World Architecture Festival 2016 – A Polish museum, floating farming fields in Shenzen, and the renovation of historic Instanbul State library… But also Chanel flagshipstore in Amsterdam and Sydney waterfront pavilion. The world’s largest international architectural festival kicked off in Berlin. The completed designs will compete for the World Building of the Year prize, while the un-realised projects will battle for the Future Project of the Year award.
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Chanel flagship store in Amsterdam by MVRDV brought home the Shopping award. The Dutch studio replaced the brick facade of a former townhouse with a transparent design created by using a pioneering glass technology.
House of the Year is the “highly inventive” House MM by OHLAB/Oliver Hernaiz Architecture Lab. Nestled on a tight sloping site on a hillside in Palma de Mallorca, Spain, the white minimalist building features Large windows offering different viewpoints. “Compelling and sophisticated form-making, the project interrogates pertinent issues of energy use and long-term sustainability” said at WAF.
34Oxford centre for Middle Eastern Studies by Zaha Hadid Architects was conceived as a suspended tunnel floating in space. The poject was bestowed with the Higher Education and Research Award.
The winner of the New and Old category this year is Beyazit State Library in Istanbul, by Tabanlioglu Architects. The project was commended for the “glass boxes for rare books which are elegantly balanced within the historic spaces”, as well as a lighting scheme which enhances the existing historic volumes and spaces without being overwhelming or distracting.
Floating Fields by Thomas Chung was the Production, Energy and Recycling winner. The Shenzhen project is formed of open-air shallow rectangular partitions some filled with growing fields. Aquaponic, algae cultivation and water filtering float with ducks while fishes swim along.
Robert Konieczny-KWK Promes won the Culture Architecture award with the National Museum in Szczecin in Poland. “A simple solution and great public space made with only one material, pre-cast concrete”.
Schulz und Schulz won the Religious architecture award with the Leipzig St Trinitatis Church in Germany. Chrystalline stone wrap a triangular building, a rectilinear bell tower and a large central courtyard.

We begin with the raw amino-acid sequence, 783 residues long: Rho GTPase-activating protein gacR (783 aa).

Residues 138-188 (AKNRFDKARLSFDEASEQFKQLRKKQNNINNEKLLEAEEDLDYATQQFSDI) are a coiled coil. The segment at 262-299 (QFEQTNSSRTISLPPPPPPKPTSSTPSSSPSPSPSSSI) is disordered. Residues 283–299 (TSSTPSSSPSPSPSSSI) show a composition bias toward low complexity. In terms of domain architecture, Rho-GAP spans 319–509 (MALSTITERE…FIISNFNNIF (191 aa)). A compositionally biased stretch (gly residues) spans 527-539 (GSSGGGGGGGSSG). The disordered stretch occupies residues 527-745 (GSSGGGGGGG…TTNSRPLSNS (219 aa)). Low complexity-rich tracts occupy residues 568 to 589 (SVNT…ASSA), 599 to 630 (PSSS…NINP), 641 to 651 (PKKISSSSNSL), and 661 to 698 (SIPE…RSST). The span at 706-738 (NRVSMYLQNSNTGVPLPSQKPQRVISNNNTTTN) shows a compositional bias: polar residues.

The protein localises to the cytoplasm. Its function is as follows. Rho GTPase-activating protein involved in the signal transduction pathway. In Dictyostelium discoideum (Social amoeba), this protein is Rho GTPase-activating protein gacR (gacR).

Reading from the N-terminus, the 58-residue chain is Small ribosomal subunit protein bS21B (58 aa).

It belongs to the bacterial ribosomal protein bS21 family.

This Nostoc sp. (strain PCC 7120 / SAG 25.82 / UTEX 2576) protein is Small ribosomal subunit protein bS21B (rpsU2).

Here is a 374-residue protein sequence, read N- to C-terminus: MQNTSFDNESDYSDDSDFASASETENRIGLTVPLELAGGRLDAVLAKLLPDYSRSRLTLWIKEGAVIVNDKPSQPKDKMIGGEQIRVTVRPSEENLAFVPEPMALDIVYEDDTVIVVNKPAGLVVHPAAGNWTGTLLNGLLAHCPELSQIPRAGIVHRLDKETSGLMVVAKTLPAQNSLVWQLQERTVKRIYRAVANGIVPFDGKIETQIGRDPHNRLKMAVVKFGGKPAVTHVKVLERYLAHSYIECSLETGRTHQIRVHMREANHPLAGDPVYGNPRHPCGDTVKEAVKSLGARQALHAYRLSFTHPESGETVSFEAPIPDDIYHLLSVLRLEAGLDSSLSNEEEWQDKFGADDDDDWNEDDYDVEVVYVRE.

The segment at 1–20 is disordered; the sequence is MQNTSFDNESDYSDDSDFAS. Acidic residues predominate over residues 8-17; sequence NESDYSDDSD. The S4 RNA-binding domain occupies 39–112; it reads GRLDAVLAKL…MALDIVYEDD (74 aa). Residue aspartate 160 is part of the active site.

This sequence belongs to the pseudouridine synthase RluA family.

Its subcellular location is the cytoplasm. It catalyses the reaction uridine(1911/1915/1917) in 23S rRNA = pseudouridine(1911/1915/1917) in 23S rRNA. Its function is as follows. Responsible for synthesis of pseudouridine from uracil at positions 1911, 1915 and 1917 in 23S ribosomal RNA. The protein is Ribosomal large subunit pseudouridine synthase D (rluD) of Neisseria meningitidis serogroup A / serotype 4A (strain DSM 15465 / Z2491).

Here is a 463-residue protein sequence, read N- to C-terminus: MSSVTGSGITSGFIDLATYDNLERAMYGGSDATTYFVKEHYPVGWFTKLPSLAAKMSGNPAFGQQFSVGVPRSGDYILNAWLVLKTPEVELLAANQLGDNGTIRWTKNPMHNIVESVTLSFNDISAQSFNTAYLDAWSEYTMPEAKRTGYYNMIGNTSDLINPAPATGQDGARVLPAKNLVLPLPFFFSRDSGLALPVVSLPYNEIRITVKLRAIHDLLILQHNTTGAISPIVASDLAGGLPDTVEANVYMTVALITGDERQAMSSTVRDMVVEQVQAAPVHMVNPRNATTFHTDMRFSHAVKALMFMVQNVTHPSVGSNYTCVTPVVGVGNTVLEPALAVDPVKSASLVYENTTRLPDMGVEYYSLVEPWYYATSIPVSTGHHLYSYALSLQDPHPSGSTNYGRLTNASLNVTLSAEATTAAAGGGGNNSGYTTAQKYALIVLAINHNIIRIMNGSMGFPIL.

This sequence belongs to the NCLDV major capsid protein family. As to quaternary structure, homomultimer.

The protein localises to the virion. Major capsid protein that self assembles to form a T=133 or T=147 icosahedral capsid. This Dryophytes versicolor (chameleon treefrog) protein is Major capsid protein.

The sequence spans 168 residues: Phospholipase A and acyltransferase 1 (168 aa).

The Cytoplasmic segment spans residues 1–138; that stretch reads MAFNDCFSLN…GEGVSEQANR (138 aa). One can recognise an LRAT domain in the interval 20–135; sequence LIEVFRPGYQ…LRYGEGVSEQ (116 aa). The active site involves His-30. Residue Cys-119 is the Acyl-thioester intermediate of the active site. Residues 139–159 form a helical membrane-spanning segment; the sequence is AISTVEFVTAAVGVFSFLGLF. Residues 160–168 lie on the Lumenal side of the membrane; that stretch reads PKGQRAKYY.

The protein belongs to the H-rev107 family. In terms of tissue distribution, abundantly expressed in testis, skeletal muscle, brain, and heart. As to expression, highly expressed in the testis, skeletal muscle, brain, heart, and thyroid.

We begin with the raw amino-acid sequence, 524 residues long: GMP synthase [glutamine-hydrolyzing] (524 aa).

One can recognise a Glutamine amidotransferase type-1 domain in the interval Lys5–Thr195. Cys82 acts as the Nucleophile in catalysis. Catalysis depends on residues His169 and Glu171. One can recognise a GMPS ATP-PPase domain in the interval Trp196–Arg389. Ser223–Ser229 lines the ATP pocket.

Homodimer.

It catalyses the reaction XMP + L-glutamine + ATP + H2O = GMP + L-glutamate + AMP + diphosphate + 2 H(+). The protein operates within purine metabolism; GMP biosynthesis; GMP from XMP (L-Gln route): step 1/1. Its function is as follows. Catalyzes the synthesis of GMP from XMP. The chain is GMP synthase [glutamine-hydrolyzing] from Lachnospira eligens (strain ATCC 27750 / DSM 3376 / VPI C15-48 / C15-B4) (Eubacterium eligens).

Conceived as a small city, Malmö Live by Schmidt Hammer Lassen Architects gained the Mixed-Use category award. The Swedish canal-side complex combines a concert hall, a convention centre and a hotel. Although all of the facilities form a single building, they appear as a cluster of different forms.
Hotel and leisure resort award went to Aim Architecture’s Fushengyu Hotspring Resort in Mianyang, China. The project wraps a spa center with a glass walkway and timber clad villas plunged into the surrounding vegetation at the foot of a mountain.
The best educational project went to Madrid German school by Grüntuch Ernst Architects. The project includes a kindergarten, a primary school and a secondary school and centers around a courtyard hosting also a 750 auditorium and sport facilities.
Aluminium Tip by Babin+Renaud in Paris won the contended Housing category award. The project features a shimmering facade of anodised aluminium, and an other facade that steps back to create balconies.
Other awarded projects are the IDIOM’s Salburua Civic Centre in Vitoria-Gasteiz, Spain (Civic and community award) the London Zig Zag Building by Lynch Architects (Office award) and Sydney Waterfront Pavilion by Francis-Jones Morehen Thorp (Display award).
Nötkärnan’s private clinic in Gothenburg, Sweden, by Wingårdh Arkitektkontor won the Health award, while Monk Mackenzie Architects brought home the Transport award with the #LightPathAKL in Auckland, New Zealand. The Sport Award went to Grandview Heights Aquatic Centre by by HCMA Architecture and Design in Surrey, British Columbia, Canada.